‘No data’ to support second dose vaccine delay
Henry Quach explores the potential impact of delivering the COVID-19 vaccines 12 weeks apart instead of 21 days apart.
The UK government is now delivering two doses up to 12 weeks apart of both the COVID-19 vaccines (Oxford/Astrazeneca and Pfizer/Biontech).
The Joint Committee on Vaccination and Immunisation (JCVI) has recommended this controversial change to the original programme for the Pfizer/Biontech vaccine .
Since its approval by the Medicines and Healthcare products Regulatory Agency (MHRA) on 2 December 2020, over a million doses of the Pfizer/Biontech COVID-19 vaccine have been administered in the UK.
This number will continue to rise rapidly. With the UK government ordering a total of 40 million doses, enough for 20 million people.
Patients receiving the Pfizer/Biontech vaccine originally had two appointments at least three weeks apart. Many GP practices and vaccination centres have subsequently had to cancel or reschedule appointments for the second dose of the vaccine.
Some centres have chosen to continue with any immediate appointments for the second dose. This will avoid the logistical and administrative challenges of rescheduling large numbers of patients.
The Pfizer/Biontech vaccine provides 95% protection against COVID-19 if we deliver the two doses at least three weeks apart.
The Oxford/Astrazeneca vaccine doses can deliver between four to 12 weeks apart.
Pfizer/Biontech have now announced that there is ‘no data’ from their trials to support delivering the second dose beyond 21 days. The safety and efficacy of their vaccine has not been tested beyond the recommended dosing schedule. There is ‘No data to demonstrate that protection after the first dose sustains beyond 21 days’.
Government officials are now aiming to have as many people receive the first vaccine dose as possible. Before starting to deliver the second round of doses. This should provide more vulnerable people the early protection given by the first dose of the vaccine.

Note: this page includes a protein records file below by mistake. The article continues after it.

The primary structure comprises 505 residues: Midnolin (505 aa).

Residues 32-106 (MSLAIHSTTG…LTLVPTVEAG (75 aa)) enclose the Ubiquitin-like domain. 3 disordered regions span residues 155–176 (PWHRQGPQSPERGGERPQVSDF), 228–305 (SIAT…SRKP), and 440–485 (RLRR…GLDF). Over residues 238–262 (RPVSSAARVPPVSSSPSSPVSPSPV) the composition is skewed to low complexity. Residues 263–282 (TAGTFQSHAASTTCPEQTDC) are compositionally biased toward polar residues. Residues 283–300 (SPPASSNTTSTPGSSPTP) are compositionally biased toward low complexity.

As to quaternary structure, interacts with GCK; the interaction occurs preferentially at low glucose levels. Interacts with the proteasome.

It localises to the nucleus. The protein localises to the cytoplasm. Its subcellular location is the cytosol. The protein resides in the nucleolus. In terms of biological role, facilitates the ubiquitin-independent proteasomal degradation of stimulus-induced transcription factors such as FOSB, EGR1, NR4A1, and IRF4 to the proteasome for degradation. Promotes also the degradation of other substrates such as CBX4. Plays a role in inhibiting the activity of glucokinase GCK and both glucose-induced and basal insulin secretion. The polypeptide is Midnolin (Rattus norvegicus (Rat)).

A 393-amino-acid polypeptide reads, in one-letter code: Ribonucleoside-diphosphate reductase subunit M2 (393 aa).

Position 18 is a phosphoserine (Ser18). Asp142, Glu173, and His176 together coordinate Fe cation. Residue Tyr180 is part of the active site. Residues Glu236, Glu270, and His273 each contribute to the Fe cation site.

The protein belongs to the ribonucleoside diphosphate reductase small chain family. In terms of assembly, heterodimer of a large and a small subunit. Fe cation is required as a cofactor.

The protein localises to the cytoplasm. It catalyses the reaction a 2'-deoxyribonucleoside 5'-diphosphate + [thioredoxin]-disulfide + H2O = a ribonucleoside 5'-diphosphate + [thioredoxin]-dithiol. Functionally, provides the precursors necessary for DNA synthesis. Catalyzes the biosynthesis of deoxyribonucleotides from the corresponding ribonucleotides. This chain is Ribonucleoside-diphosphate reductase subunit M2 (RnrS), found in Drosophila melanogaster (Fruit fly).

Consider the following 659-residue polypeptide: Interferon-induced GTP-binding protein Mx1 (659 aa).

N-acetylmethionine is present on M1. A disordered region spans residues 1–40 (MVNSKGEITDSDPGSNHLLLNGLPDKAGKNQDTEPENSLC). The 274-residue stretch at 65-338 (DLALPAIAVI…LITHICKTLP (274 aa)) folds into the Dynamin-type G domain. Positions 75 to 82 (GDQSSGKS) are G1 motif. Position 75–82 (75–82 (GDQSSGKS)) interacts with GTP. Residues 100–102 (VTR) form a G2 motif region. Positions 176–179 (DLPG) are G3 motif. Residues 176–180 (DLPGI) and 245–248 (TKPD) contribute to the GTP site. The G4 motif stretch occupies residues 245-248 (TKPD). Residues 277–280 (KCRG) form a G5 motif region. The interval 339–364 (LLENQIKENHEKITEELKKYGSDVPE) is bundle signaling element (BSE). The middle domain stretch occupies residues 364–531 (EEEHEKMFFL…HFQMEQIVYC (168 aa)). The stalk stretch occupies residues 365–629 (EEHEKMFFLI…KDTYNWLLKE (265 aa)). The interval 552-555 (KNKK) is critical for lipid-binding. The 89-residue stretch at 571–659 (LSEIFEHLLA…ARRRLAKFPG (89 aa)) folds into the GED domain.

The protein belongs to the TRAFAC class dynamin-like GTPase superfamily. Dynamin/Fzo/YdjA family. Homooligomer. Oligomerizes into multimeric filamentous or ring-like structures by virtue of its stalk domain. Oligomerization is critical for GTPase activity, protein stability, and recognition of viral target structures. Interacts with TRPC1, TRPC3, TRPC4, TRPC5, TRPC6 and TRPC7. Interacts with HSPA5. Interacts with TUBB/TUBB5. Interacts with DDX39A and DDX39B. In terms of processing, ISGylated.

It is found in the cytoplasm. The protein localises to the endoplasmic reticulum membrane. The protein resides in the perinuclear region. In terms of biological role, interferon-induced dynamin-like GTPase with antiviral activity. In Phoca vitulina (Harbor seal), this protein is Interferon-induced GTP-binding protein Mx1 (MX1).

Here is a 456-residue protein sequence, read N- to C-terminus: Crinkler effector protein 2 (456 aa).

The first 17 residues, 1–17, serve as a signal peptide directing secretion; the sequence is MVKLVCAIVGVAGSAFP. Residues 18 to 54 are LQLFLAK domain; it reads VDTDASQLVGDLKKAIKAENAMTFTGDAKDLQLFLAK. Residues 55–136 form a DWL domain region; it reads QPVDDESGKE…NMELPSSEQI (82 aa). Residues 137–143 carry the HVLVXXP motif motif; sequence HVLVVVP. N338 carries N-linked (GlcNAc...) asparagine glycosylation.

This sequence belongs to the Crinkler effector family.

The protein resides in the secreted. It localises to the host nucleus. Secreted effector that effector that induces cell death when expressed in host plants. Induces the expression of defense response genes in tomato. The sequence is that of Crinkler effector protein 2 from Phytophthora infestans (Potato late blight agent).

This follows the decision to reimplement a strict national lockdown similar to the first wave of the pandemic.
While there is sufficient scientific evidence to back a longer period between doses of the Oxford/Astrazeneca vaccine, there is simply not enough data to follow the same schedule for the Pfizer/Biontech vaccine.
The Food and Drug Administration (FDA) of the United States has warned against changes to the authorised dosing schedules. This is due to the lack of supporting data. The FDA claim it could lead to a ‘significant risk of placing public health at risk’. As well as ‘Undermining the historic vaccination efforts to protect the population from COVID-19’.
The British Medical Association (BMA) is calling the decision to deliver vaccine doses 12 weeks apart ‘grossly unfair’.
We do not know what effect delaying the second dose up to four times longer than manufacturers recommend will have. This may lead to a reduction in the 95% protection shown in clinical trials.
This is a decision that may have implications for up to a million people in the most vulnerable categories. Including those in elderly care homes and frontline health and social care workers.
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